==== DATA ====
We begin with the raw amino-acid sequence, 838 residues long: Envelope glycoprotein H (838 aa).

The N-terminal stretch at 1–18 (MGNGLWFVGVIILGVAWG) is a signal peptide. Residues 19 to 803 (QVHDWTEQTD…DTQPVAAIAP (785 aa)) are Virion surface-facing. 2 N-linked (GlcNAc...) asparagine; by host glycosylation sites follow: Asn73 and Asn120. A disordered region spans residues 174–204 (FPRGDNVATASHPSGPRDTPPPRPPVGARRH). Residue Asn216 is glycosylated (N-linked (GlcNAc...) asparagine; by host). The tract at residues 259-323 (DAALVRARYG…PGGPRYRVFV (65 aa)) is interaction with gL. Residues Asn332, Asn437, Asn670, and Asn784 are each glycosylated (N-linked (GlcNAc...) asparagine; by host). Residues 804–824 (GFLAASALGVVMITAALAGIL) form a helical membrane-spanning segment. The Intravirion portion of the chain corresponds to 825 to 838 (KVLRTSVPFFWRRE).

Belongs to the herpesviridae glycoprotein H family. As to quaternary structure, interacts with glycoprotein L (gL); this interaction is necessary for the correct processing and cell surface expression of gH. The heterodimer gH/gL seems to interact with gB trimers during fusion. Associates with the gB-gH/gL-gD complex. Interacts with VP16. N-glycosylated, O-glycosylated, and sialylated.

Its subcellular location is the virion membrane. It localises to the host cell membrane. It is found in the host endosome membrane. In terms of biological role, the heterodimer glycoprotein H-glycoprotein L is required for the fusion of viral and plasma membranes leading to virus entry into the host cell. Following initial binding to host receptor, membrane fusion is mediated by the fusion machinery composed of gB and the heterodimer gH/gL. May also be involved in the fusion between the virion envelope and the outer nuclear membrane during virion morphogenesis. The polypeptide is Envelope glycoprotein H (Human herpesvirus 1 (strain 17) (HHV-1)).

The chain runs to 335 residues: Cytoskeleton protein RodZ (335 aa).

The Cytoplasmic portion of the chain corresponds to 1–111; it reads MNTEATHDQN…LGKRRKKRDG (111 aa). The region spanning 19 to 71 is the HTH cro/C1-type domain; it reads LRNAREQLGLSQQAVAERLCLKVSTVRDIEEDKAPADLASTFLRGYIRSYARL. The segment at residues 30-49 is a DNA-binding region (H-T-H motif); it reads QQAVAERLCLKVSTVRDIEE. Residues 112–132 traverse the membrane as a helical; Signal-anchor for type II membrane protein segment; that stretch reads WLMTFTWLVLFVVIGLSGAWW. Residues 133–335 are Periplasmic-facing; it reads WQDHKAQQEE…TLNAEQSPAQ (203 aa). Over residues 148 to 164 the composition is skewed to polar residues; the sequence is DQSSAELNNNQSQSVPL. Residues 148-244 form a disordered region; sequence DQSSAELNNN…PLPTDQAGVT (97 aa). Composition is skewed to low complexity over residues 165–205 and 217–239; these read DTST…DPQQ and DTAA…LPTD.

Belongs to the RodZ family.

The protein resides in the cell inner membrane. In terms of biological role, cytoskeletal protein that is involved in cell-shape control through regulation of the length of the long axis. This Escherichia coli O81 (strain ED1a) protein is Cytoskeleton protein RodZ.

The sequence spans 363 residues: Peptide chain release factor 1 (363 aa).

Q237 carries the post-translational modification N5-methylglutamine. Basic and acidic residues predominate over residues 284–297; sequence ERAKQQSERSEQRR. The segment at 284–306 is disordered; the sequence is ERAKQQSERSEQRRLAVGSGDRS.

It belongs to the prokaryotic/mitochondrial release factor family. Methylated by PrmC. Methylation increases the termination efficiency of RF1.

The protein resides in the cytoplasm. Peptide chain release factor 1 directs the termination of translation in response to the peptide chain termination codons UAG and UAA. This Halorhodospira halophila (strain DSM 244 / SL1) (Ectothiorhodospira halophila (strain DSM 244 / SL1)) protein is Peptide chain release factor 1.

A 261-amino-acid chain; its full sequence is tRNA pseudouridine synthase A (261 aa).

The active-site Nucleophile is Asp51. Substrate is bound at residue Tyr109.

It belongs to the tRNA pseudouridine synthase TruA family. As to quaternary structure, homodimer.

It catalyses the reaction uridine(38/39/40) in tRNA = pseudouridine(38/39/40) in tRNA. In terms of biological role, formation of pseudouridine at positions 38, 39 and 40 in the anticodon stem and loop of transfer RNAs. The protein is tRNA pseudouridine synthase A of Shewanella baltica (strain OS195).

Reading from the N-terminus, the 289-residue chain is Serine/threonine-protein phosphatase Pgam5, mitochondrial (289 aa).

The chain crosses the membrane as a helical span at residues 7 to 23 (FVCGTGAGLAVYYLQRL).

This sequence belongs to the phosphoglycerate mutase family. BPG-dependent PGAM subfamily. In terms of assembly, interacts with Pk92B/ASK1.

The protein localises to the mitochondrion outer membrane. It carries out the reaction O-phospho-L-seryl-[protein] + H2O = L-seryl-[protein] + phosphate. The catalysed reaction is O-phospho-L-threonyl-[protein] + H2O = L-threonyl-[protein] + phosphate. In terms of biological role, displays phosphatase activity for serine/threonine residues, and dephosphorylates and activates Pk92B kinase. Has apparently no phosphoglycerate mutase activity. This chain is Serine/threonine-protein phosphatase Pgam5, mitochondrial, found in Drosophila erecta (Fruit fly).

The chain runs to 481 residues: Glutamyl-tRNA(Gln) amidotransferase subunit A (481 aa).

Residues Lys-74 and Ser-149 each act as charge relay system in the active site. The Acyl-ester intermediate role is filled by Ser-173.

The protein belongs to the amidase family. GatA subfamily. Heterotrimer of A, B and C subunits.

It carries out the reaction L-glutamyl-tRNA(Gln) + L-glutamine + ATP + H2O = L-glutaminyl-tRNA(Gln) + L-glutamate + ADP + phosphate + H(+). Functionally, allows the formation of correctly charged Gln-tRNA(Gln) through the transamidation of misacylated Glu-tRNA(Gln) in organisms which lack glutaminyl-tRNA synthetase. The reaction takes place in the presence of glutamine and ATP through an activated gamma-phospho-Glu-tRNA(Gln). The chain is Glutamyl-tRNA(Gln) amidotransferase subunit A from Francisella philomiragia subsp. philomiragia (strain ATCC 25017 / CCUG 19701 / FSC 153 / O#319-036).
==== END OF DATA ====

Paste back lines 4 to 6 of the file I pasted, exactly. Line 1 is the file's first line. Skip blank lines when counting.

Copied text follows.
Its subcellular location is the virion membrane. It localises to the host cell membrane. It is found in the host endosome membrane. In terms of biological role, the heterodimer glycoprotein H-glycoprotein L is required for the fusion of viral and plasma membranes leading to virus entry into the host cell. Following initial binding to host receptor, membrane fusion is mediated by the fusion machinery composed of gB and the heterodimer gH/gL. May also be involved in the fusion between the virion envelope and the outer nuclear membrane during virion morphogenesis. The polypeptide is Envelope glycoprotein H (Human herpesvirus 1 (strain 17) (HHV-1)).

The chain runs to 335 residues: Cytoskeleton protein RodZ (335 aa).

The Cytoplasmic portion of the chain corresponds to 1–111; it reads MNTEATHDQN…LGKRRKKRDG (111 aa). The region spanning 19 to 71 is the HTH cro/C1-type domain; it reads LRNAREQLGLSQQAVAERLCLKVSTVRDIEEDKAPADLASTFLRGYIRSYARL. The segment at residues 30-49 is a DNA-binding region (H-T-H motif); it reads QQAVAERLCLKVSTVRDIEE. Residues 112–132 traverse the membrane as a helical; Signal-anchor for type II membrane protein segment; that stretch reads WLMTFTWLVLFVVIGLSGAWW. Residues 133–335 are Periplasmic-facing; it reads WQDHKAQQEE…TLNAEQSPAQ (203 aa). Over residues 148 to 164 the composition is skewed to polar residues; the sequence is DQSSAELNNNQSQSVPL. Residues 148-244 form a disordered region; sequence DQSSAELNNN…PLPTDQAGVT (97 aa). Composition is skewed to low complexity over residues 165–205 and 217–239; these read DTST…DPQQ and DTAA…LPTD.